The interior layout, fit and finish
Driving position and dashboard
There's a generous amount of manual adjustment for the driver's seat and steering wheel, and the seat itself provides good support, even if some will find the base a little too firm. All of this will help most shapes and sizes to find a suitable driving position and remain comfortable over long distances.
Adjustable lumbar support comes as standard on SE and R-Line trims, although oddly not the ones in between (Beats and SEL). Still, you can pay to have it by adding one of the reasonably priced style packs. If you're going for S, SE or Beats trim, we'd also recommend adding a front centre armrest, something that the posher trims come with as standard.
All the dashboard buttons are positioned thoughtfully, so even if you’ve never been in a Polo before, you’ll become familiar with the layout in no time.
Visibility, parking sensors and cameras
The Polo benefits from relatively slender pillars both front and back, as well as tall, wide windows all around. With such an unobstructed view, you’ll find it easy to place the car on the road and see what’s approaching at roundabouts and T-junctions.
Front and rear parking sensors are standard on SEL trim and above (they're optional on cheaper versions), and you can pay to have a reversing camera on all trim levels other than entry-level S.
All Polos (apart from the GTI+) get halogen headlights as standard, which light up the road at night just fine. The optional LED headlights are even brighter and are worth considering if you find driving at night tricky, but be warned, they are pricey.
Sat nav and infotainment
Every Polo has an 8.0in touchscreen in the middle of the dashboard, with sat-nav included on mid-range SEL trim and above. If you don’t want to ascend the price list that far, you can just use a sat-nav app on your phone and run it via the Polo's touchscreen using Apple CarPlay or Android Auto. These handy smartphone mirroring features are standard on all trims apart from entry-level S.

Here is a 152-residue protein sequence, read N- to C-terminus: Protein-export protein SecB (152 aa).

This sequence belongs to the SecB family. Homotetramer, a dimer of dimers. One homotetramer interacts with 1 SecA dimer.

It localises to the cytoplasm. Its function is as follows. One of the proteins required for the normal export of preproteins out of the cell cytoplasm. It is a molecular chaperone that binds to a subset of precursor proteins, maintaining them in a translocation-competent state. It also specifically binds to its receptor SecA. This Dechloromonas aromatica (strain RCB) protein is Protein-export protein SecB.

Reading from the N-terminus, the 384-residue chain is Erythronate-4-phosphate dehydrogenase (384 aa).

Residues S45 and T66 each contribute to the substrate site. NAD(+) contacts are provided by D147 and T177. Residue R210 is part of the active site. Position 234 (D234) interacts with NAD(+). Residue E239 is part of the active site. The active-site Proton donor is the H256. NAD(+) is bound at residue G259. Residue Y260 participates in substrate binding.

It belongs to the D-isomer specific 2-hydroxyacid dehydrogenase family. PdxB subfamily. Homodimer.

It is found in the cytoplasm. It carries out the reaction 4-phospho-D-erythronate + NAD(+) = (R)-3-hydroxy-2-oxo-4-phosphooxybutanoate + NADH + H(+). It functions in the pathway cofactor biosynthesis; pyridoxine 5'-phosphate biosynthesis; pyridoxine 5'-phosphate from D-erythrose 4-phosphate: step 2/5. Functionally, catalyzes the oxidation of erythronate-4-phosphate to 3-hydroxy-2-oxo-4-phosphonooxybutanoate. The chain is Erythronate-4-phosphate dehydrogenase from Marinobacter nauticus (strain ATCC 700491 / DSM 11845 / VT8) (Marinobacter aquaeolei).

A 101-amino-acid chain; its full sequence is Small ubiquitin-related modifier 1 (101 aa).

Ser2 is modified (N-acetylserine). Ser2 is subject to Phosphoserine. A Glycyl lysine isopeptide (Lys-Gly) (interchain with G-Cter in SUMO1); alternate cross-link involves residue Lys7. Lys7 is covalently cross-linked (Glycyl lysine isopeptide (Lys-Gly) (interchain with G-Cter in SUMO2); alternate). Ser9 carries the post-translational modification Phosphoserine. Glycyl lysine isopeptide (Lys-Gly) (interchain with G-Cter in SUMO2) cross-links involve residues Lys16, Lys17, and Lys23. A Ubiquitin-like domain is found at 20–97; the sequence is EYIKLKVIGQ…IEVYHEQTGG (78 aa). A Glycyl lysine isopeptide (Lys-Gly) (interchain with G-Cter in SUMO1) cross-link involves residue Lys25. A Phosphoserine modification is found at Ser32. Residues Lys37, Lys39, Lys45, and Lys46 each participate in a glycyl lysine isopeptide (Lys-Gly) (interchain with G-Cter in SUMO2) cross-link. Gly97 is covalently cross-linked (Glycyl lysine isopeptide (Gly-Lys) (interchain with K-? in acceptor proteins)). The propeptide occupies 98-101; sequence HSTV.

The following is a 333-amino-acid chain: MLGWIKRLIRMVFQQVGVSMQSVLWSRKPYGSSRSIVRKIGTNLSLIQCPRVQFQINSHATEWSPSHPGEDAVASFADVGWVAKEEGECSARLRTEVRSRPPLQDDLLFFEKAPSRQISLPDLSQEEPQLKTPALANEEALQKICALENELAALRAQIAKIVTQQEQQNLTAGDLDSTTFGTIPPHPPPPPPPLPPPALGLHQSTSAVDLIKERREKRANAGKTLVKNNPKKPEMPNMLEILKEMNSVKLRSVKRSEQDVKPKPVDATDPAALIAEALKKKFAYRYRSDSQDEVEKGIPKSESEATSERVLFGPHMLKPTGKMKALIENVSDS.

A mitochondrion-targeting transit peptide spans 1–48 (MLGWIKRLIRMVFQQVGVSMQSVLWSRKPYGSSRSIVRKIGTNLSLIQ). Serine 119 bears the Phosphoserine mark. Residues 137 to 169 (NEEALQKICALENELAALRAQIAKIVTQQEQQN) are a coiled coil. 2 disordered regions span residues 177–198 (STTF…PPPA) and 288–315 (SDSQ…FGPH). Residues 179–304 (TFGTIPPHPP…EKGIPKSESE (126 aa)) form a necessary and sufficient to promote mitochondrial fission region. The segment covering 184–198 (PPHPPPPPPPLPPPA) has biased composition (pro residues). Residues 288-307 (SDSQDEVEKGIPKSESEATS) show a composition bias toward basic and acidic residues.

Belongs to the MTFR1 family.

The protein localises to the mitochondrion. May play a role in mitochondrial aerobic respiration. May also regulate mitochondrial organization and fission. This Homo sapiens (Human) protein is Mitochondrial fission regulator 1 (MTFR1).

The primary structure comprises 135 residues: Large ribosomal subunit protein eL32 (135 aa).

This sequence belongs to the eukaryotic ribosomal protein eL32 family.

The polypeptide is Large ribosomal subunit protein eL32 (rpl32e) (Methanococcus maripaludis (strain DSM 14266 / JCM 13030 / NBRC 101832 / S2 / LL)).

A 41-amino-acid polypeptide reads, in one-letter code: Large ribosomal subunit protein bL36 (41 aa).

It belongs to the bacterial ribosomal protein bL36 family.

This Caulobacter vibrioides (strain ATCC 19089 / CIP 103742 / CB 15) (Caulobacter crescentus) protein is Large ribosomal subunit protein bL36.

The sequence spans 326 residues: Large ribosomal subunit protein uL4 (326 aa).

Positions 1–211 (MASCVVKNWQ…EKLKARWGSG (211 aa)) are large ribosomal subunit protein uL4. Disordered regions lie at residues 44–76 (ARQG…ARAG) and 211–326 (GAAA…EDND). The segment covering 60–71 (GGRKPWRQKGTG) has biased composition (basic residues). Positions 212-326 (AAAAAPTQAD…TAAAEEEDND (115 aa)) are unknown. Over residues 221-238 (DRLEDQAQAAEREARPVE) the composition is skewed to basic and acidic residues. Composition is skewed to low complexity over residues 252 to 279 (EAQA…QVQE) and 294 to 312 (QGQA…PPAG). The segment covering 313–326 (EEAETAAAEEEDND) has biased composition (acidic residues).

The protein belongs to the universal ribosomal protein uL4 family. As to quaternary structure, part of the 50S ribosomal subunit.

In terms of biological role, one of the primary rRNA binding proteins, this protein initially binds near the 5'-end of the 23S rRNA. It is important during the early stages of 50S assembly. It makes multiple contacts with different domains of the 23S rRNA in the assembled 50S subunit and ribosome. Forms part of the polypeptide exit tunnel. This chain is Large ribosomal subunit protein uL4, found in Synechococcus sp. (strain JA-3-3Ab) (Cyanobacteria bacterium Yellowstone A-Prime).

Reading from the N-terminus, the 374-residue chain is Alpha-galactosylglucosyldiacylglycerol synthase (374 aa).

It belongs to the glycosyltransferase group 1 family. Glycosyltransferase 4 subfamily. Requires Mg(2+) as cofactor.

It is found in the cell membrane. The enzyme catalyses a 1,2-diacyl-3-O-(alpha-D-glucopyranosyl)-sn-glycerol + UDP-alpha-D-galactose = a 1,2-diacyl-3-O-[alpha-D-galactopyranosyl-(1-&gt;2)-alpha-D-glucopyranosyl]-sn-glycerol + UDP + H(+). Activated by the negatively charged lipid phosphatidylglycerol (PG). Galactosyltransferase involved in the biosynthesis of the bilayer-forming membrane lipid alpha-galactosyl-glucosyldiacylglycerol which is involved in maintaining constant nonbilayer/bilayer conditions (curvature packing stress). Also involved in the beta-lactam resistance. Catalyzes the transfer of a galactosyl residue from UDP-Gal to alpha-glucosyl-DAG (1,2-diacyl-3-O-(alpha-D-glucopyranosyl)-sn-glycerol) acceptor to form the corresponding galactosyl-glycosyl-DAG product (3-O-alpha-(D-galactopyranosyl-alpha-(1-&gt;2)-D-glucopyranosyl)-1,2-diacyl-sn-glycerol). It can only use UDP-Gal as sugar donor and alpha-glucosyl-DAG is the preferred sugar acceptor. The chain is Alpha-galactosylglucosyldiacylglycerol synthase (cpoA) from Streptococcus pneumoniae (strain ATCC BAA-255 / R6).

While there are some handy shortcut icons flanking the sides of the screen, the fact that they’re touch-sensitive means you're never quite sure if you're pressed them properly or not; this can prove distracting. At least the volume can be controlled by using a physical knob.
The Polo also has one of the best touchscreen systems in the class when it comes to graphics quality, response times and how easy it is to flick through menus, although the rotary dial interfaces you get on the Mazda 2 and some versions of the Mini are definitely easier to use when you're driving.
There's nothing to grumble about here. You’ll find soft-touch materials across much of dashboard, and all of the things you touch regularly, including the steering wheel and gearlever, feel relatively upmarket. It’s a similar story with the buttons, switches and stalks; they all feel solid and built to last.